It has been shown in previous studies that HIV Pr55gag is a potent inductor of a CD8+ CTL response (12, 59). Therefore, we examined whether the generated mutant EHV-1 viruses were able to induce such a response. It could be demonstrated that the recombinant EHV-1 expressing Pr55gag from the synthetic Gag ORF (HΔgp2-syngag-1) was able to induce Gag-specific IFN-γ-secreting CD8+ cells (Fig. (Fig.7).7). When applied intranasally, an almost identical number of antigen-specific CD8+ cells secreting the cytokine after stimulation with the Gag-specific A9I (12) peptide could be determined when mice were immunized with 4 × 105 or 4 × 104 IU (Fig. (Fig.7,7, groups 1 to 3). As little as 4 × 102 IU given by the intranasal route resulted in 143 Gag-specific CD8+ cells per 106 CD8+ cells. Similarly, high frequencies of Gag-specific CD8+ cells (between 150 and 490 Gag-specific CD8+ cells per 106 cells) were observed after intravenous (group 5), intramuscular (group 6), intraperitoneal (group 7), and subcutaneous (groups 8 and 9) injection. In contrast to HΔgp2-syngag-1, the parental EHV-1 (HΔgp2) or the virus harboring the authentic gag gene (HΔgp2-wtgag) was unable to induce an HIV Gag-specific CD8+ response, irrespective of the route of administration (Fig. (Fig.7,7, groups 4, 10, 12).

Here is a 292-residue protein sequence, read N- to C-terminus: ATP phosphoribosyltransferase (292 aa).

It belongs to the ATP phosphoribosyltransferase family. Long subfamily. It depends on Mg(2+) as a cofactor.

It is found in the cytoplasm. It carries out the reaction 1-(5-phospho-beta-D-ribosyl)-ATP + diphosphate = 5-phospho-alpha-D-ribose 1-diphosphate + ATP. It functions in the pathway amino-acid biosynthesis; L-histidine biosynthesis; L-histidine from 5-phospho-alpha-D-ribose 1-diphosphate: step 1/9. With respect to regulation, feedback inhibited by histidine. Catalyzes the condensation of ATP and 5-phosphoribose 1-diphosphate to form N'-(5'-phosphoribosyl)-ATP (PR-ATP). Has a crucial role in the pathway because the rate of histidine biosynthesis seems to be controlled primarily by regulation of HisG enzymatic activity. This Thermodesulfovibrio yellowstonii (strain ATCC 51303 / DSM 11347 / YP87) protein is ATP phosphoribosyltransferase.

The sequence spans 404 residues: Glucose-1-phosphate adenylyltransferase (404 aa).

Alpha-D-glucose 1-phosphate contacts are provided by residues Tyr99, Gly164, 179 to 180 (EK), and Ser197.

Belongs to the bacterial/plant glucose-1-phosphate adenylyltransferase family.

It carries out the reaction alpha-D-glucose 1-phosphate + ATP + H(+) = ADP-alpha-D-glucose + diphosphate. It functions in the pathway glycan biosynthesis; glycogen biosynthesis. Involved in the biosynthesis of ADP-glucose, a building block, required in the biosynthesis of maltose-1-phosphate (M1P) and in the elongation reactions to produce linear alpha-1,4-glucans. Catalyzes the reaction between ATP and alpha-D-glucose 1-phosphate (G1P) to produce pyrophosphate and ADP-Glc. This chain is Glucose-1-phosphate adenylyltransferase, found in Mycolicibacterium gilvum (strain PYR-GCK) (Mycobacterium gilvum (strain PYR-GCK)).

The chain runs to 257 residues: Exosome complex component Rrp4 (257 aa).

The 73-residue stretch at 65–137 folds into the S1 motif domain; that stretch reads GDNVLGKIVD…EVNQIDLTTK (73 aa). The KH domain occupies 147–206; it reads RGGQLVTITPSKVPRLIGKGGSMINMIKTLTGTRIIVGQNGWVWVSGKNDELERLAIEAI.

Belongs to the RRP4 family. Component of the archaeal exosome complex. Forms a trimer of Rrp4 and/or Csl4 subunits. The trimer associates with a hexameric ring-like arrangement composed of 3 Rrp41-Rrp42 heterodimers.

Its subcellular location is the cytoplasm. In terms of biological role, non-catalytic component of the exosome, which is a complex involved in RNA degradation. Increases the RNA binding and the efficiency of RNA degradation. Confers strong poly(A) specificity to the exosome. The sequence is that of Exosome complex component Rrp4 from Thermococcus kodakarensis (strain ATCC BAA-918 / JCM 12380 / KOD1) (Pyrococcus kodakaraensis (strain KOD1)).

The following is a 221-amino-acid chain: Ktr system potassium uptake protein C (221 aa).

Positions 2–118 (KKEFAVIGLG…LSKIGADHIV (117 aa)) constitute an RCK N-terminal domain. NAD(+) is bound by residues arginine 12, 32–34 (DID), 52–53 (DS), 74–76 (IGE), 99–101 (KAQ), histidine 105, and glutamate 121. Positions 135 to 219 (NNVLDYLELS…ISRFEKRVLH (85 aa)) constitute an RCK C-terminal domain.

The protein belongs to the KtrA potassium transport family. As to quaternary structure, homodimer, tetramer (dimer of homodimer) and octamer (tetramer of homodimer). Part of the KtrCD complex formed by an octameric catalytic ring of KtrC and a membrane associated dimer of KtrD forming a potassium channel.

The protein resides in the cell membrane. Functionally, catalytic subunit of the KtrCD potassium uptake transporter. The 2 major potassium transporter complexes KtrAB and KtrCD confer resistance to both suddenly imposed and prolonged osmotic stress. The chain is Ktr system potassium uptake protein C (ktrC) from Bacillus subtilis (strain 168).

Finally, we addressed the question of neutralization of EHV-1 by sera containing high titers of antibodies directed against the human alphaherpesvirinae HSV-1 or VZV, as well as the human betaherpesvirus HCMV and the human gammaherpesvirus EBV. In addition, sera of three investigators routinely working with EHV-1 were tested for neutralizing activity. Sera were inactivated for 30 min at 56°C or were left untreated, and 100 or 10 IU of parental EHV-1 strain RacH or the EGFP-expressing mutant HΔgp2 virus (Fig. (Fig.1)1) in 100 μl was incubated with twofold dilutions (100 μl) of human sera in DMEM for 1 to 4 h at 37°C. The virus-serum mixtures were then added to RK13 cells. In none of the human sera could any neutralizing activity against EHV-1 be detected, even if the lowest serum dilutions (1:4) and only 10 IU of virus were used (Table (Table2).2). In contrast, murine or equine sera immunized once with EHV-1 strain RacH (43) readily neutralized 10 or 100 IU of both RacH and HΔgp2, exhibiting titers of 1:64 to 1:1,280 (Table (Table2).2). From these results we concluded that EHV-1 cannot be neutralized by human sera, even if they contain high titers against human herpesviruses. In addition, constant exposure of humans of both genders to EHV-1 under laboratory conditions did not result in induction of EHV-1-specific antibody titers.